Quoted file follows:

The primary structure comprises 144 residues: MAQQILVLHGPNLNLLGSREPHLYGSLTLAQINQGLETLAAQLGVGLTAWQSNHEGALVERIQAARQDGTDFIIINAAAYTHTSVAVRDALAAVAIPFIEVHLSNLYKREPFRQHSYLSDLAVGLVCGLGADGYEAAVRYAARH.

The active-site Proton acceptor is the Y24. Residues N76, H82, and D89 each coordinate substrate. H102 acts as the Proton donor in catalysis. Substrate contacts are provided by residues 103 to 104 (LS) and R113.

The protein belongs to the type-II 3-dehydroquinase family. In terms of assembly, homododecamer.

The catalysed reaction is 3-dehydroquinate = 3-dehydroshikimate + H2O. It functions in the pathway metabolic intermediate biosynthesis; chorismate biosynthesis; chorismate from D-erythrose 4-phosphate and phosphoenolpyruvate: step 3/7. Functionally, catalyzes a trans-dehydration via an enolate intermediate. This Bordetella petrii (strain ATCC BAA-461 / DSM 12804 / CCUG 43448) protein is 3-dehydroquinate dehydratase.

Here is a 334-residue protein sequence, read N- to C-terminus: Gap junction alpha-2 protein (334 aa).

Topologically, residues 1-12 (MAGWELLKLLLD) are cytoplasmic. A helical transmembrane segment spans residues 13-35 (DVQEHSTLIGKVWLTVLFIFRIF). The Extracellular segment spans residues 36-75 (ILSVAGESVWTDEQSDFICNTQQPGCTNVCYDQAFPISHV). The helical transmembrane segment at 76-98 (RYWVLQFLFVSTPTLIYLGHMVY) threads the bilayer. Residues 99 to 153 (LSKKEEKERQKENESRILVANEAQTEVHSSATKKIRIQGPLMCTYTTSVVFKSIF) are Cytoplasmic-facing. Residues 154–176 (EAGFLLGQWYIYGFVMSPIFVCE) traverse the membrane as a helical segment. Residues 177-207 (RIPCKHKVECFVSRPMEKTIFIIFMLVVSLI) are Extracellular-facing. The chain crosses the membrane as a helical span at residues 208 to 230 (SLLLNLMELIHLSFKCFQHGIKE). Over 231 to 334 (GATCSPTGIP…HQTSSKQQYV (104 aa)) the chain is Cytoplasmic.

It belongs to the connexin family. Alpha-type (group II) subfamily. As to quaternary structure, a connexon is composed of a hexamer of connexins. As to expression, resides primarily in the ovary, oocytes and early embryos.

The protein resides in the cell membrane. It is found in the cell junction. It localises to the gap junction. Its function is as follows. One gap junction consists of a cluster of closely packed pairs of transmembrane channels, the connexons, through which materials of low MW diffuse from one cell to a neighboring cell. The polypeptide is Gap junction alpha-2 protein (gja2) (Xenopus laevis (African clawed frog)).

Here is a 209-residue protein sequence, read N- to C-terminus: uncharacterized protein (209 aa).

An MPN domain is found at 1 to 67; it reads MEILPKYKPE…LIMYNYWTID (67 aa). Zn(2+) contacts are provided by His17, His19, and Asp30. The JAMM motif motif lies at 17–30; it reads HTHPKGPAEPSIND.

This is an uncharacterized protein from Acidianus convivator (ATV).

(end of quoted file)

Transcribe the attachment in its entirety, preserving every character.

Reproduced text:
The primary structure comprises 144 residues: MAQQILVLHGPNLNLLGSREPHLYGSLTLAQINQGLETLAAQLGVGLTAWQSNHEGALVERIQAARQDGTDFIIINAAAYTHTSVAVRDALAAVAIPFIEVHLSNLYKREPFRQHSYLSDLAVGLVCGLGADGYEAAVRYAARH.

The active-site Proton acceptor is the Y24. Residues N76, H82, and D89 each coordinate substrate. H102 acts as the Proton donor in catalysis. Substrate contacts are provided by residues 103 to 104 (LS) and R113.

The protein belongs to the type-II 3-dehydroquinase family. In terms of assembly, homododecamer.

The catalysed reaction is 3-dehydroquinate = 3-dehydroshikimate + H2O. It functions in the pathway metabolic intermediate biosynthesis; chorismate biosynthesis; chorismate from D-erythrose 4-phosphate and phosphoenolpyruvate: step 3/7. Functionally, catalyzes a trans-dehydration via an enolate intermediate. This Bordetella petrii (strain ATCC BAA-461 / DSM 12804 / CCUG 43448) protein is 3-dehydroquinate dehydratase.

Here is a 334-residue protein sequence, read N- to C-terminus: Gap junction alpha-2 protein (334 aa).

Topologically, residues 1-12 (MAGWELLKLLLD) are cytoplasmic. A helical transmembrane segment spans residues 13-35 (DVQEHSTLIGKVWLTVLFIFRIF). The Extracellular segment spans residues 36-75 (ILSVAGESVWTDEQSDFICNTQQPGCTNVCYDQAFPISHV). The helical transmembrane segment at 76-98 (RYWVLQFLFVSTPTLIYLGHMVY) threads the bilayer. Residues 99 to 153 (LSKKEEKERQKENESRILVANEAQTEVHSSATKKIRIQGPLMCTYTTSVVFKSIF) are Cytoplasmic-facing. Residues 154–176 (EAGFLLGQWYIYGFVMSPIFVCE) traverse the membrane as a helical segment. Residues 177-207 (RIPCKHKVECFVSRPMEKTIFIIFMLVVSLI) are Extracellular-facing. The chain crosses the membrane as a helical span at residues 208 to 230 (SLLLNLMELIHLSFKCFQHGIKE). Over 231 to 334 (GATCSPTGIP…HQTSSKQQYV (104 aa)) the chain is Cytoplasmic.

It belongs to the connexin family. Alpha-type (group II) subfamily. As to quaternary structure, a connexon is composed of a hexamer of connexins. As to expression, resides primarily in the ovary, oocytes and early embryos.

The protein resides in the cell membrane. It is found in the cell junction. It localises to the gap junction. Its function is as follows. One gap junction consists of a cluster of closely packed pairs of transmembrane channels, the connexons, through which materials of low MW diffuse from one cell to a neighboring cell. The polypeptide is Gap junction alpha-2 protein (gja2) (Xenopus laevis (African clawed frog)).

Here is a 209-residue protein sequence, read N- to C-terminus: uncharacterized protein (209 aa).

An MPN domain is found at 1 to 67; it reads MEILPKYKPE…LIMYNYWTID (67 aa). Zn(2+) contacts are provided by His17, His19, and Asp30. The JAMM motif motif lies at 17–30; it reads HTHPKGPAEPSIND.

This is an uncharacterized protein from Acidianus convivator (ATV).